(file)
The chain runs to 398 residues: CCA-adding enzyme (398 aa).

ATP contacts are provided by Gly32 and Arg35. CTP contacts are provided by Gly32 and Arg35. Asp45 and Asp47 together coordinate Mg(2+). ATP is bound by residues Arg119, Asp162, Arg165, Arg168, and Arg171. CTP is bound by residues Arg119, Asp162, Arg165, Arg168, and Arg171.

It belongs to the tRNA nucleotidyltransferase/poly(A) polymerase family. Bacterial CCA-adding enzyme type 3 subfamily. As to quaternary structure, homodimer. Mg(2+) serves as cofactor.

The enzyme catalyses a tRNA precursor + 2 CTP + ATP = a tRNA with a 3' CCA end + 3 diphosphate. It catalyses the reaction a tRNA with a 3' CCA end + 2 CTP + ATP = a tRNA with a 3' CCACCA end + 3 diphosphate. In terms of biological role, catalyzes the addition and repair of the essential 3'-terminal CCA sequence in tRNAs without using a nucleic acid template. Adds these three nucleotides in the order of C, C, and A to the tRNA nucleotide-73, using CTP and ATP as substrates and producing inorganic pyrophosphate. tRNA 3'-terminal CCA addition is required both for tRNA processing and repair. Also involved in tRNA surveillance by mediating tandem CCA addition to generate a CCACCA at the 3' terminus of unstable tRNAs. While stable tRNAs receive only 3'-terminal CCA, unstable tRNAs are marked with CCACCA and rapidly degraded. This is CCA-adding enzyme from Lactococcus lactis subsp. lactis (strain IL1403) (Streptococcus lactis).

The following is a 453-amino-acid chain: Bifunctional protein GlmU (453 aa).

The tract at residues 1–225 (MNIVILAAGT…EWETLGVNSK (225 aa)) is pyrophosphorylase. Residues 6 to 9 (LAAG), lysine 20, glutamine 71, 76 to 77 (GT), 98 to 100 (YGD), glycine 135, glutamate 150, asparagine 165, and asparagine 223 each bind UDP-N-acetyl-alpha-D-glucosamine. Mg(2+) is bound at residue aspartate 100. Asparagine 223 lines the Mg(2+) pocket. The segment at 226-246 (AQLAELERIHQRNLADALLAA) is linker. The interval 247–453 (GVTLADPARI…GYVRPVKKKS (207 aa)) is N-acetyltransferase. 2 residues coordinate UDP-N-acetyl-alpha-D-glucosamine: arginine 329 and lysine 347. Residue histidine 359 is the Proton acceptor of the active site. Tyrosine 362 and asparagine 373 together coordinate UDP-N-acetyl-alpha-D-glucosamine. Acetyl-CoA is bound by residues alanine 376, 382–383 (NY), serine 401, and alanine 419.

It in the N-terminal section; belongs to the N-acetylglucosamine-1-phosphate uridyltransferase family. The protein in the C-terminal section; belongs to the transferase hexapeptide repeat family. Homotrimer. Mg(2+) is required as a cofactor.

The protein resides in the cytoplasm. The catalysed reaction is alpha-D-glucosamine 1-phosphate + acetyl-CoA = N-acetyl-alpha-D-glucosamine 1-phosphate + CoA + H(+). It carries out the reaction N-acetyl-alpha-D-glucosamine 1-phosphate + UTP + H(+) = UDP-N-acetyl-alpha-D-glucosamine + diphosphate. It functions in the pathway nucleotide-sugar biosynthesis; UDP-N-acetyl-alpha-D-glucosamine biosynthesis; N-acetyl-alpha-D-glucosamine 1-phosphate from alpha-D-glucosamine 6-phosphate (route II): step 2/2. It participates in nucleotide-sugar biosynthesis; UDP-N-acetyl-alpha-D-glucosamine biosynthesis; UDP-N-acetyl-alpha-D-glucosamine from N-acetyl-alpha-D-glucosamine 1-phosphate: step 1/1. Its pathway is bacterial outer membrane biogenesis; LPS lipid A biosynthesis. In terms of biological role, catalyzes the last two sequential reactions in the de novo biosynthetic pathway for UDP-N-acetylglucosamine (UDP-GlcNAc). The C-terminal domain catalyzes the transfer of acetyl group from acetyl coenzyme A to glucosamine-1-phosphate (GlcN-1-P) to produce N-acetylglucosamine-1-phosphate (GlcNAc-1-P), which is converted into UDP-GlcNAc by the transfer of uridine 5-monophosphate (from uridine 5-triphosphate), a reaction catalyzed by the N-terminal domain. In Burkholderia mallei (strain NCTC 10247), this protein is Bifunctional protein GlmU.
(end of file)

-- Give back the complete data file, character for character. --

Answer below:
The chain runs to 398 residues: CCA-adding enzyme (398 aa).

ATP contacts are provided by Gly32 and Arg35. CTP contacts are provided by Gly32 and Arg35. Asp45 and Asp47 together coordinate Mg(2+). ATP is bound by residues Arg119, Asp162, Arg165, Arg168, and Arg171. CTP is bound by residues Arg119, Asp162, Arg165, Arg168, and Arg171.

It belongs to the tRNA nucleotidyltransferase/poly(A) polymerase family. Bacterial CCA-adding enzyme type 3 subfamily. As to quaternary structure, homodimer. Mg(2+) serves as cofactor.

The enzyme catalyses a tRNA precursor + 2 CTP + ATP = a tRNA with a 3' CCA end + 3 diphosphate. It catalyses the reaction a tRNA with a 3' CCA end + 2 CTP + ATP = a tRNA with a 3' CCACCA end + 3 diphosphate. In terms of biological role, catalyzes the addition and repair of the essential 3'-terminal CCA sequence in tRNAs without using a nucleic acid template. Adds these three nucleotides in the order of C, C, and A to the tRNA nucleotide-73, using CTP and ATP as substrates and producing inorganic pyrophosphate. tRNA 3'-terminal CCA addition is required both for tRNA processing and repair. Also involved in tRNA surveillance by mediating tandem CCA addition to generate a CCACCA at the 3' terminus of unstable tRNAs. While stable tRNAs receive only 3'-terminal CCA, unstable tRNAs are marked with CCACCA and rapidly degraded. This is CCA-adding enzyme from Lactococcus lactis subsp. lactis (strain IL1403) (Streptococcus lactis).

The following is a 453-amino-acid chain: Bifunctional protein GlmU (453 aa).

The tract at residues 1–225 (MNIVILAAGT…EWETLGVNSK (225 aa)) is pyrophosphorylase. Residues 6 to 9 (LAAG), lysine 20, glutamine 71, 76 to 77 (GT), 98 to 100 (YGD), glycine 135, glutamate 150, asparagine 165, and asparagine 223 each bind UDP-N-acetyl-alpha-D-glucosamine. Mg(2+) is bound at residue aspartate 100. Asparagine 223 lines the Mg(2+) pocket. The segment at 226-246 (AQLAELERIHQRNLADALLAA) is linker. The interval 247–453 (GVTLADPARI…GYVRPVKKKS (207 aa)) is N-acetyltransferase. 2 residues coordinate UDP-N-acetyl-alpha-D-glucosamine: arginine 329 and lysine 347. Residue histidine 359 is the Proton acceptor of the active site. Tyrosine 362 and asparagine 373 together coordinate UDP-N-acetyl-alpha-D-glucosamine. Acetyl-CoA is bound by residues alanine 376, 382–383 (NY), serine 401, and alanine 419.

It in the N-terminal section; belongs to the N-acetylglucosamine-1-phosphate uridyltransferase family. The protein in the C-terminal section; belongs to the transferase hexapeptide repeat family. Homotrimer. Mg(2+) is required as a cofactor.

The protein resides in the cytoplasm. The catalysed reaction is alpha-D-glucosamine 1-phosphate + acetyl-CoA = N-acetyl-alpha-D-glucosamine 1-phosphate + CoA + H(+). It carries out the reaction N-acetyl-alpha-D-glucosamine 1-phosphate + UTP + H(+) = UDP-N-acetyl-alpha-D-glucosamine + diphosphate. It functions in the pathway nucleotide-sugar biosynthesis; UDP-N-acetyl-alpha-D-glucosamine biosynthesis; N-acetyl-alpha-D-glucosamine 1-phosphate from alpha-D-glucosamine 6-phosphate (route II): step 2/2. It participates in nucleotide-sugar biosynthesis; UDP-N-acetyl-alpha-D-glucosamine biosynthesis; UDP-N-acetyl-alpha-D-glucosamine from N-acetyl-alpha-D-glucosamine 1-phosphate: step 1/1. Its pathway is bacterial outer membrane biogenesis; LPS lipid A biosynthesis. In terms of biological role, catalyzes the last two sequential reactions in the de novo biosynthetic pathway for UDP-N-acetylglucosamine (UDP-GlcNAc). The C-terminal domain catalyzes the transfer of acetyl group from acetyl coenzyme A to glucosamine-1-phosphate (GlcN-1-P) to produce N-acetylglucosamine-1-phosphate (GlcNAc-1-P), which is converted into UDP-GlcNAc by the transfer of uridine 5-monophosphate (from uridine 5-triphosphate), a reaction catalyzed by the N-terminal domain. In Burkholderia mallei (strain NCTC 10247), this protein is Bifunctional protein GlmU.